DETROIT—Once the crown jewel of the US auto industry, the annual North American International Auto Show (NAIAS) has lacked a bit of its usual luster in recent years. Like November’s Los Angeles Auto Show, Detroit has felt the effect of many OEMs instead choosing to annually exhibit their work at the wider-reaching Consumer Electronics Show.
That said, there was still plenty to see in Detroit this year. We encountered replacements for best sellers like the Toyota Camry, BMW 5 Series, and Ford F-150. Kia grabbed plenty of attention on the eve of the show with its sporty Stinger GT. And, of course, there were concept cars. Whether outlandish or almost production-ready, these event staples lurked almost everywhere we looked.
We’ve had plenty of coverage from Detroit this week after pounding the floor of Cobo Hall for the two-day press preview. And after having a moment to reconsider both the crazy and cool, we’ve made our picks for the 2017 best in show. In a couple of rare instances, we’ve even given more than one award to the same vehicle.
Coolest new large sedan: BMW 5 Series
This category featured the stiffest competition. While the Kia Stinger is an interesting new entrant to the market, and Toyota’s eighth-generation Camry will sell millions, BMW decided Detroit would work well for the world premiere of its latest 5 Series. Thanks to a diet of aluminum, magnesium, and some high-strength steel, the new 5 Series (codenamed the G30) is up to 137lbs lighter than before despite growing ever so slightly longer than the previous F30 generation.
There was a pair of new 5 Series models on display at NAIAS. There was the M550i xDrive, an all-wheel drive version with a potent 465hp (347kW), 480lb-ft (650Nm), 4.4L twin-turbo V8. This will top the range until the inevitable arrival of a new M5 sometime in the future. But to us, the more interesting option is the 530e. It’s the first 5 Series hybrid and comes in either rear- or all-wheel drive. It couples an electric motor to BMW’s 2.0L turbocharged inline four for a combined output of 248hp (185kW) and 310lb-ft (420Nm).
Coolest new SUV/most interesting new concept: Audi Q8
This is the first of our double award winners. Our love of a good concept car is well-documented, but they tend to fall into one of two camps. First, there’s the designer’s flight of fancy, like BMW’s series of Vision Next vehicles. These are often styling exercises that may never translate to the road. But second, there’s the teaser—thinly disguised but production-ready machines that are meant to get the public ready for an imminent arrival. It’s into this category that Audi’s stunning Q8 SUV falls.
Even though the Q8 was presented to us as a concept, Audi will put it into production in 2018. Traditionally, luxury car makers have built flagship sedans to pack full of their latest technology, but those sales are drying up as customers opt for SUVs (and their greater inherent practicality) instead. So it makes perfect sense for Audi to go after this emerging market with an SUV that we think will sell in volumes that the related A8 could never aspire to. It can’t hurt that Bentley seems to be finding homes for the Bentayga, a rather ungainly looking SUV with a plutocratic price tag, built on the same MLB evo platform.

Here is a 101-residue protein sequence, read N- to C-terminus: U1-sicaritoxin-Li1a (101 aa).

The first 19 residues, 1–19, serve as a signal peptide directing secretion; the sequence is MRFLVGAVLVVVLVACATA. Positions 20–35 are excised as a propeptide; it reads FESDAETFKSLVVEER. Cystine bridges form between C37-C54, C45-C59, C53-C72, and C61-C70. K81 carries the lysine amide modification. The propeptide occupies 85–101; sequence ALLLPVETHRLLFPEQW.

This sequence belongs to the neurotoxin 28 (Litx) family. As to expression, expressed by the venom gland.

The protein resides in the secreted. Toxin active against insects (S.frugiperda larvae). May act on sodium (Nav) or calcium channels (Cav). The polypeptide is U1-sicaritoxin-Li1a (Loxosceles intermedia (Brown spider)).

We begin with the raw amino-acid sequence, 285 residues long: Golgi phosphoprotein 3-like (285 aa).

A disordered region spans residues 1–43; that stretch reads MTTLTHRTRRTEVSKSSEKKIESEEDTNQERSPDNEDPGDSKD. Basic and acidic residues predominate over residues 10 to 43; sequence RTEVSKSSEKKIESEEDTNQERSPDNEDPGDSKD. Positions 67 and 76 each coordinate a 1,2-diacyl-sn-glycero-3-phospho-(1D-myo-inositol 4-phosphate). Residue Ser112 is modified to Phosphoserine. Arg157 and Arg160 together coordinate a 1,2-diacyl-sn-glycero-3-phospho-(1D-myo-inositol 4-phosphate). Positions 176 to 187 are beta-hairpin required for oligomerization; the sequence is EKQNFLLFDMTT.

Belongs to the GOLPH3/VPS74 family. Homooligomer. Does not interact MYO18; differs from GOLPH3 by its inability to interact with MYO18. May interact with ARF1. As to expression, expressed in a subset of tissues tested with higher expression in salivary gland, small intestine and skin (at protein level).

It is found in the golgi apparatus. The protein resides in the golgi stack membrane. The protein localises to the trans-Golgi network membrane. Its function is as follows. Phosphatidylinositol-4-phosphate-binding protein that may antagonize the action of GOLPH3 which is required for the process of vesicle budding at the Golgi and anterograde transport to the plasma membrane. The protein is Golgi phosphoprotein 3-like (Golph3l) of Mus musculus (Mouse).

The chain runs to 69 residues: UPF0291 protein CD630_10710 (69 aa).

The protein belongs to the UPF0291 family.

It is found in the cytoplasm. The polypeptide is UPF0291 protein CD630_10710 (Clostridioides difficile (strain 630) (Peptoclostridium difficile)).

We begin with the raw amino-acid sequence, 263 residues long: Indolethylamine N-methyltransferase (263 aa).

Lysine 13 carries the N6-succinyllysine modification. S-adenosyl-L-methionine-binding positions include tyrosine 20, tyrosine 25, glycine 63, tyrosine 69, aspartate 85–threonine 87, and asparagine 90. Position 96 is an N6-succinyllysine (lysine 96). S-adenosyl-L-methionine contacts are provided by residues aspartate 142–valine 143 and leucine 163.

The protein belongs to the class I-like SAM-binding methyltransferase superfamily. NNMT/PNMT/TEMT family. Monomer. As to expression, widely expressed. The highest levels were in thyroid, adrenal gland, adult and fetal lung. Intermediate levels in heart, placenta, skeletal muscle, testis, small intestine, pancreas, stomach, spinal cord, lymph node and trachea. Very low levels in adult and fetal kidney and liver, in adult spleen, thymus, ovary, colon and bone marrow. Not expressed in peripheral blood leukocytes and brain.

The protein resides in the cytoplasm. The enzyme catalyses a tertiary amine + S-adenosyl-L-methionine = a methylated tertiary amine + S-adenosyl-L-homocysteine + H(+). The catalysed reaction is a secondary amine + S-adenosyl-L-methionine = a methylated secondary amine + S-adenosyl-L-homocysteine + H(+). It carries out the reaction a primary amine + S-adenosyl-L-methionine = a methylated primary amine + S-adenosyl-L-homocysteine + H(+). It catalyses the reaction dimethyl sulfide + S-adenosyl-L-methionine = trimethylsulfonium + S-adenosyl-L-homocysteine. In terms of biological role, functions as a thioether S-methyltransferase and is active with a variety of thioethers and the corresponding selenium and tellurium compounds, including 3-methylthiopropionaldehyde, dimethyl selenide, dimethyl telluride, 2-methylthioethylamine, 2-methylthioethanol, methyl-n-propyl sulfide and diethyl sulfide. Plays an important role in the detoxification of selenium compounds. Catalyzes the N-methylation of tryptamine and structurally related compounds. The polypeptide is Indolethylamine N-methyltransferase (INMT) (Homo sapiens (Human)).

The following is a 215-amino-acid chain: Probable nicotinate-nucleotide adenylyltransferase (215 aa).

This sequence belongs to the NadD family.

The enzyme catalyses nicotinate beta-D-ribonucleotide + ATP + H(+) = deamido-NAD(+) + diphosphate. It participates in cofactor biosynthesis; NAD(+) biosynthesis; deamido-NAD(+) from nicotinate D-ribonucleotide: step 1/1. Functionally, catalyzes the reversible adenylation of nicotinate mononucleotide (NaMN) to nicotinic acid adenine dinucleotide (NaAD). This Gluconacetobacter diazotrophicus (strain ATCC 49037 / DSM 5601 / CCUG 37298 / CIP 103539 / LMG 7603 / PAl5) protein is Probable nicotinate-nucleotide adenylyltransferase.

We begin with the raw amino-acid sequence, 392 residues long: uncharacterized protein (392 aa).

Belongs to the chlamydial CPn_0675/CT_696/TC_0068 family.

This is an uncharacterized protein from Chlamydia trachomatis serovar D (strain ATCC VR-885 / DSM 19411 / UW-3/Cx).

The Q8 cuts a bold dash, with flared wheel arches and a rakish C-pillar that intentionally evokes the Ur-Quattro of the 1980s. It also gave us our best look at the brand’s newest interior design direction, a riot of angular brushed metal and haptic feedback “black panel” displays that are elegantly integrated rather than appearing as an afterthought. The fact that the Q8 will be offered as a plug-in hybrid—which should ameliorate some of the worst characteristics of the big SUV—makes us even happier.
Coolest new hatchback/most exciting new battery electric vehicle: Chevrolet Bolt
Now we get to our second double winner, the Chevrolet Bolt. Yes, it’s true there were few new offerings in either category at this year’s show. And, yes, it’s true that the Bolt has been seen before. But as the first long-range EV from someone other than Tesla, it continues to be a car that captures our attention. Of course, it captures the attention of others, too. Famed Apple co-founder Steve Wozniak—who’s also on his fourth Tesla Model S—took delivery of his Bolt at the beginning of January, announcing on Facebook that he prefers the Chevy’s UI and day-to-day practicality.
At $37,495 (before tax credits), the Bolt will be the cheapest long-range battery EV on our roads, at least until Tesla starts pumping out Model 3s. Its 60kWH battery gives the car a range of 238 miles, and performance should be peppy with 266lb-ft (360Nm) of torque on offer (power is 200hp/150kW). The one-box body style is compact, but attention to detail on the interior (notably very thin seats) maximizes interior space, TARDIS-style.
Our brief drive in a pre-production Bolt at CES 2016 was encouraging, and later this month we’ll get our first proper go in the final version. If it’s at least as competent as the Volt plug-in hybrid, we think it will be a winner. What’s much less encouraging is the fact that five years after Tesla started selling the Model S, the Bolt remains the only long-range battery EV on offer from any of the traditional OEMs. Car industry, you need to do better.